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Your Guide to Prepare for a Tornado

How to prepare for a tornado

Nature's wrath can be both awe-inspiring and terrifying. Tornadoes are one of the few natural phenomena that embody this duality. These violent whirlwinds can suddenly appear without warning. They leave a trail of devastation, sweeping substantial areas with tremendous force.

In the vast expanse of North America, there is a region that stands out for highly concentrated encounters with tornadoes. Known as 'Tornado Alley', this geographical area spans central Canada and the United States such as Alberta, Saskatchewan, and Manitoba, and reaches up into the American states of Texas, Oklahoma, and Kansas. Recently, scientists have discovered that this unique region has shifted eastward a bit, impacting new regions including Ontario and Quebec. The investigation as to why and its future impact is still ongoing.

Tornado alley in the US and Canada

In this article, we are going to share with you essential information regarding what to know and how to prepare to ensure the safety of your property and everyone involved.

Short Anatomy of a Tornado

What is a tornado and how it is formed

A tornado is a violently rotating column of air that connects a thunderstorm cloud to the Earth's surface. They typically form within severe thunderstorms, where powerful updrafts and wind shear create the ideal conditions for their birth. As the rotating column of air descends, it often takes the shape of a funnel cloud, extending from the base of the storm cloud to the ground below. Tornadoes come in various sizes and intensities, ranging from weak EF0 tornadoes (The Enhanced Fujita Scale, as known as EF Scale) to the most devastating EF5 tornadoes, capable of leveling entire communities.

Warning signs

Signs that a tornado may be approaching include the following:

  • Severe thunderstorms, with frequent thunder and lightning

  • An extremely dark sky, sometimes highlighted by green or yellow clouds

  • A rumbling sound or a whistling sound.

  • Large hail

  • A funnel cloud at the rear base of a thundercloud, often behind a curtain of heavy rain or hail.


Create a tornado emergency plan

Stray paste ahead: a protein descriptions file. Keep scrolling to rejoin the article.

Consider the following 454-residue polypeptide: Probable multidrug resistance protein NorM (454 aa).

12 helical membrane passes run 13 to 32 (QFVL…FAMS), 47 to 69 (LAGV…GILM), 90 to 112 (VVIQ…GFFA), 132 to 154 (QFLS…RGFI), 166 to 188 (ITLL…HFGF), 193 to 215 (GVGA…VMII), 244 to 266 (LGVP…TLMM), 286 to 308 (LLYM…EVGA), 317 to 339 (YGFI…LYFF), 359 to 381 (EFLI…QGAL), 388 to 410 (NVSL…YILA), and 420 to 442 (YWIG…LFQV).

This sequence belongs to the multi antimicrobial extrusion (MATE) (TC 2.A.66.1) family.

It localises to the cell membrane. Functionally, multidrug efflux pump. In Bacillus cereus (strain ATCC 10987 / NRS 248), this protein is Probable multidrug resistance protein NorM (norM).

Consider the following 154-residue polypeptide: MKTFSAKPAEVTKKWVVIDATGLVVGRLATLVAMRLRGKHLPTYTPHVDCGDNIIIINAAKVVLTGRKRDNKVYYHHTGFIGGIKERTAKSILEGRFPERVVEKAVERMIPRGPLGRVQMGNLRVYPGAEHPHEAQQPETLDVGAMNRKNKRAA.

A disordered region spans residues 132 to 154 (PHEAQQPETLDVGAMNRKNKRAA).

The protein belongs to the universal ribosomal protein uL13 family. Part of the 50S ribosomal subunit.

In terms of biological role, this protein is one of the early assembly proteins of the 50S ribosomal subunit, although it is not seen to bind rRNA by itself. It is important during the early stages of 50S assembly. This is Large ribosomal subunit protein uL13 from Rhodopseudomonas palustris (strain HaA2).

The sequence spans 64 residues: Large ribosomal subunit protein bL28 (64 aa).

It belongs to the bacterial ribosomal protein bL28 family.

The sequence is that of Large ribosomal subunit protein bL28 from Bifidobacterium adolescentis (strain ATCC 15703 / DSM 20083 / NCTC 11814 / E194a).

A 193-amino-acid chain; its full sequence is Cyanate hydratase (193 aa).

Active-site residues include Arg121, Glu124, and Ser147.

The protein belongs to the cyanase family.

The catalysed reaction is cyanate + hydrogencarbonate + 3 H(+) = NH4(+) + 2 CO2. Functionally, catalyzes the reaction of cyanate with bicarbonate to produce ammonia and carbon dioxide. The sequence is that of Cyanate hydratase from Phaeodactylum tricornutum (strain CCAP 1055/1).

Just like any weather-related emergency, having a comprehensive emergency plan can make a difference between life and death. It takes less than an hour to develop a tornado emergency plan.

  • Identify a safe place in your property for people to gather during a tornado.

  • Have your property's floor plan sketched. Walk through each room and discuss where and how to seek shelter.

  • For shelters, identify a second way to exit.

  • Clearly mark where your first-aid kit, fire extinguishers, and special equipment such as a rope ladder, are located.

  • Identify where the utility switches and valves are located. They should be turned off during an emergency.

emergency supply kit for a tornado

Create an emergency supply kit

Stock up on emergency supplies that can be easily accessed and used after a tornado. These supplies should include a first aid kit and emergency supply kits for the property and automobile, including emergency water and food. Store enough supplies to last at least 3 days.

Store important information in a secure location

Make a list of highly important information. This will greatly help you mitigate the damage. Store them in a fireproof, waterproof safe.

  • Emergency Telephone numbers such as police, fire, paramedics, and medical centres

  • Your insurance information including policy types and numbers

  • Contact information of the electric, gas, and water companies

  • Contact information of your landlord/property manager